There is a new version of this tutorial available for CentOS 7.4.
How to Install Apache Cassandra on CentOS 7
Apache Cassandra is a free and open source distributed NoSQL database management system. It is used to store large data in decentralized highly available clusters. Data is distributed across many servers providing high availability and no single point of failure. NoSQL database servers stores data in other methods than the traditional tabular methods used by RDBMS softwares such as MySQL, PostgreSQL.
In this tutorial, we will be installing Apache Cassandra on CentOS 7 server.
Step 1 - Install JAVA
Before installing any package it is recommended that you update the packages and repository using the following command.
yum -y update
Once your system is updated, we will install the latest version of Oracle Java into the server. Run the following command to download the RPM package.
wget --no-cookies --no-check-certificate --header "Cookie:oraclelicense=accept-securebackup-cookie" "http://download.oracle.com/otn-pub/java/jdk/8u131-b11/d54c1d3a095b4ff2b6607d096fa80163/jdk-8u131-linux-x64.rpm"
If you do not have wget installed, you can run the yum -y install wget to install wget. Now install the downloaded RPM using the following command.
yum -y localinstall jdk-8u131-linux-x64.rpm
You can now check the Java version using the following command.
You will get the following output.
[[email protected] ~]# java -version java version "1.8.0_131" Java(TM) SE Runtime Environment (build 1.8.0_131-b11) Java HotSpot(TM) 64-Bit Server VM (build 25.131-b11, mixed mode)
You will also need to check if JAVA_HOME environment variable is set. Run the following command for same.
If you get a null or blank output, you will need to manually set the JAVA_HOME variable. Edit the .bash_profile file using your favourite editor. In this tutorial, we will use nano editor. Run the following command to edit .bash_profile using nano.
Now add the following lines at the at the end of the file.
export JAVA_HOME=/usr/java/jdk1.8.0_131/ export JRE_HOME=/usr/java/jdk1.8.0_131/jre
Now source the file using the following command.
Now you can run the echo $JAVA_HOME command again to check if the environment variable is set or not.
[[email protected] ~]# echo $JAVA_HOME /usr/java/jdk1.8.0_131/
Step 2 - Installing Cassandra
Now add Apache Cassandra repository into your repository list by creating a new repository file.
Now add the following content into the file.
[cassandra] name=Apache Cassandra baseurl=https://www.apache.org/dist/cassandra/redhat/311x/ gpgcheck=1 repo_gpgcheck=1 gpgkey=https://www.apache.org/dist/cassandra/KEYS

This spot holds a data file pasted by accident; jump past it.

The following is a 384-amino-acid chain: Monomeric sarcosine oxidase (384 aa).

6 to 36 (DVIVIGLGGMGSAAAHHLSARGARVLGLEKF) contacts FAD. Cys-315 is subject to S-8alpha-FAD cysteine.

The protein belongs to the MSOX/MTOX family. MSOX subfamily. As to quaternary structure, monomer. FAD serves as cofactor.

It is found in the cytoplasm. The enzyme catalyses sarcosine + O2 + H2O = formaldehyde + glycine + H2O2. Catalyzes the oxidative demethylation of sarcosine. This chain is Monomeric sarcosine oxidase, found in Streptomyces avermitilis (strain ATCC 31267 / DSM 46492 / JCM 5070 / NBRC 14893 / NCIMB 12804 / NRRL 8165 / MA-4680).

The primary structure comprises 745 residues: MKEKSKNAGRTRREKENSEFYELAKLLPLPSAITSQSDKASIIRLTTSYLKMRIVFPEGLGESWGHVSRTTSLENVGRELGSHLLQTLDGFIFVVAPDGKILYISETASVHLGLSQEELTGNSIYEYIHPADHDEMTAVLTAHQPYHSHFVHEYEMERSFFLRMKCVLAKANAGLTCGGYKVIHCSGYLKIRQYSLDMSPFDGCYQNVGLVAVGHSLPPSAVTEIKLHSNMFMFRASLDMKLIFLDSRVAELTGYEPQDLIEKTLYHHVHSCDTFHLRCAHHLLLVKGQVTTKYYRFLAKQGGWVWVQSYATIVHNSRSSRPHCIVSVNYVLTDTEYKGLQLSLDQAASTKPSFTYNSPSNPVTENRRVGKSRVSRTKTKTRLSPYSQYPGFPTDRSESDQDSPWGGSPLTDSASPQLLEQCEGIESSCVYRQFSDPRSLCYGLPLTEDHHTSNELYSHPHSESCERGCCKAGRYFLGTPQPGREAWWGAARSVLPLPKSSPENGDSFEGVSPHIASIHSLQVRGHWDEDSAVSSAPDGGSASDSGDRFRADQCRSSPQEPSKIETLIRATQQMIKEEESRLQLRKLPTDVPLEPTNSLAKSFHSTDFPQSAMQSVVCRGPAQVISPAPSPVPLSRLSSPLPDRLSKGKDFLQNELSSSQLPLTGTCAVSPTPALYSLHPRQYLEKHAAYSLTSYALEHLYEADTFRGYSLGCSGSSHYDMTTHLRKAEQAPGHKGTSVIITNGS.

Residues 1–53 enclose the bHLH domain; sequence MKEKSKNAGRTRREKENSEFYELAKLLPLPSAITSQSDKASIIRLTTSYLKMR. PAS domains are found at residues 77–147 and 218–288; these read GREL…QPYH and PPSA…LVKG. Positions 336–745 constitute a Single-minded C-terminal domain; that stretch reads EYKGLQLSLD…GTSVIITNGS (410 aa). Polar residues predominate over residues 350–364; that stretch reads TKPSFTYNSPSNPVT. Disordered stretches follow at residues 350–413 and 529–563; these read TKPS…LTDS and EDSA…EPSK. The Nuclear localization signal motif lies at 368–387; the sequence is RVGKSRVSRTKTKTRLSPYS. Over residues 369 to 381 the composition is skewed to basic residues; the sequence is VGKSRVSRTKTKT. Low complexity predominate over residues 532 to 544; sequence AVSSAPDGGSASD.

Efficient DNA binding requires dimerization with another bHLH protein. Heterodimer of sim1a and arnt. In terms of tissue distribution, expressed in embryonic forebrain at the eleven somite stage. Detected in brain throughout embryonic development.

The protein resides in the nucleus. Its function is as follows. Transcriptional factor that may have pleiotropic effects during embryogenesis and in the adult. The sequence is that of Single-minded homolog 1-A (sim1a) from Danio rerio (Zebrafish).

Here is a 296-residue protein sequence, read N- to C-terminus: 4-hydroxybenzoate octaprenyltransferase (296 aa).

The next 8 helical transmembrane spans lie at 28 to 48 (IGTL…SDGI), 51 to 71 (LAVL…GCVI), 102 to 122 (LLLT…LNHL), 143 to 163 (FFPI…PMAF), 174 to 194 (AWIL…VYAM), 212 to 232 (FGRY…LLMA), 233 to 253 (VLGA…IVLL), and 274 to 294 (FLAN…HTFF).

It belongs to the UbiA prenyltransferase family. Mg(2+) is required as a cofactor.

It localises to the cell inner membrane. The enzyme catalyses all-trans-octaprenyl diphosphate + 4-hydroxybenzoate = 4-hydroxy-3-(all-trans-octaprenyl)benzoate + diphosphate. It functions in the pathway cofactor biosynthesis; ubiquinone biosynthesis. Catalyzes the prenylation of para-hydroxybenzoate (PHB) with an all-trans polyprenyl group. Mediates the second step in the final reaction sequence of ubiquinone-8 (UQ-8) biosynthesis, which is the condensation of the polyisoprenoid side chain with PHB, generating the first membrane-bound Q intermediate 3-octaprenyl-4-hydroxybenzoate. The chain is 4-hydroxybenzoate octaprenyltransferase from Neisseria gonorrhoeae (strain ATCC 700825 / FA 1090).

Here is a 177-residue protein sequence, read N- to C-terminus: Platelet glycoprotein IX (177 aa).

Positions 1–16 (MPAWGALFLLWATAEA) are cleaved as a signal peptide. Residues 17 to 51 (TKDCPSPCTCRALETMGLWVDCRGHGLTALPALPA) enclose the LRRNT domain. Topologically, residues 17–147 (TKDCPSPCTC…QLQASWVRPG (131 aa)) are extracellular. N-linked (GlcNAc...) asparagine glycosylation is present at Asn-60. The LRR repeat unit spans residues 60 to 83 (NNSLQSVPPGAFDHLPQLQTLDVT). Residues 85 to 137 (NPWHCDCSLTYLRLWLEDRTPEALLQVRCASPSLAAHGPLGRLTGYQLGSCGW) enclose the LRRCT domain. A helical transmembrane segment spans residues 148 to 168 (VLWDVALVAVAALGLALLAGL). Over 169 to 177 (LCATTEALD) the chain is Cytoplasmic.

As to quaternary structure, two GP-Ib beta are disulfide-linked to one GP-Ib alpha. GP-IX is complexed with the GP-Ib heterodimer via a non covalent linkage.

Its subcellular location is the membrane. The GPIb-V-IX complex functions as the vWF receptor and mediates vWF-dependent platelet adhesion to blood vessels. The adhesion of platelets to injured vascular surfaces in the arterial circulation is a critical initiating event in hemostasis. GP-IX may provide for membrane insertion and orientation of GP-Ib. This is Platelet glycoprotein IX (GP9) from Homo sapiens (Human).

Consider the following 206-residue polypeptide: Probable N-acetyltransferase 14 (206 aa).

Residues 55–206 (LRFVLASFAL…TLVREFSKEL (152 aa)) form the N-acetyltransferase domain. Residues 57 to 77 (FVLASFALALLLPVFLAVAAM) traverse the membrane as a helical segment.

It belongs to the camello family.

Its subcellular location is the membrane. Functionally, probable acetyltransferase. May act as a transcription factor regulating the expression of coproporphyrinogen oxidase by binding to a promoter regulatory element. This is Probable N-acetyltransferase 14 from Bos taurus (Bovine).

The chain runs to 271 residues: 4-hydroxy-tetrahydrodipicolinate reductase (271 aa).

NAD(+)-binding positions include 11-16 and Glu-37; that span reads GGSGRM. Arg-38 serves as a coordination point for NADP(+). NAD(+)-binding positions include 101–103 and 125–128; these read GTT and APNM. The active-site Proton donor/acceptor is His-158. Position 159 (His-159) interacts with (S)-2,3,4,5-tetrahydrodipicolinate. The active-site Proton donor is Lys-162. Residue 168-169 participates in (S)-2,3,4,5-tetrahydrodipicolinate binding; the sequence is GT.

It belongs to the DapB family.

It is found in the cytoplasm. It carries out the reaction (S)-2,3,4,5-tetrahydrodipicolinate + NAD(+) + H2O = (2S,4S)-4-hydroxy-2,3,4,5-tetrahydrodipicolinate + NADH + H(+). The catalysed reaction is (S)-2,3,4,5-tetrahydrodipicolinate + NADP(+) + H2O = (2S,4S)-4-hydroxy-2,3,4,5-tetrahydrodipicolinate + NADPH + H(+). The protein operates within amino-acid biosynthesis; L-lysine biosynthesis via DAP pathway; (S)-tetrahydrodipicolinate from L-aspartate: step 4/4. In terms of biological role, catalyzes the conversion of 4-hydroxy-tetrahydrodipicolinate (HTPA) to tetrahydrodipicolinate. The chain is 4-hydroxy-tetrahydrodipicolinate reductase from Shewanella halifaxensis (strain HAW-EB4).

You can now install Apache Cassandra by running the following command.
yum -y install cassandra
Reload your system daemons by running:
You can now start Cassandra by typing;
systemctl start cassandra
To enable Cassandra to automatically start at boot time, run:
systemctl enable cassandra
You can verify that Cassandra is running by typing the following command.
You should see similar output if Cassandra is running.
[[email protected] ~]# nodetool status Datacenter: datacenter1 ======================= Status=Up/Down |/ State=Normal/Leaving/Joining/Moving -- Address Load Tokens Owns (effective) Host ID Rack UN 127.0.0.1 136.29 KiB 256 100.0% b3d26649-9e10-4bee-9b3c-8e81c4394b2e rack1
Instead of the output shown above, if you get something similar to the output below, then you will need to configure cassandra environment configuration file.
nodetool: Failed to connect to '127.0.0.1:7199' - ConnectException: 'Connection refused (Connection refused)'.
Open the configuration file using following command.
Now find the following line in configuration.
# JVM_OPTS="$JVM_OPTS -Djava.rmi.server.hostname=<public name>"
Uncomment the line and change its value form <public_name> to the localhost IP address 127.0.0.1.
The configuration should look like shown below.
Save the file and exit from editor, restart Apache Cassandra by running the following command.
systemctl restart cassandra
You should have the desired output while running the nodetool command.
Cassandra comes with a powerful command line shell cqlsh to run query on Cluster. Query is written in CQL or Cassandra Query language. To access CQL shell, run the following command.
You will see following output.
[[email protected] ~]# cqlsh Connected to Test Cluster at 127.0.0.1:9042. [cqlsh 5.0.1 | Cassandra 3.11.0 | CQL spec 3.4.4 | Native protocol v4] Use HELP for help.
Apache Cassandra is now installed on your server. You can learn more about Cassandra by going to Cassandra website.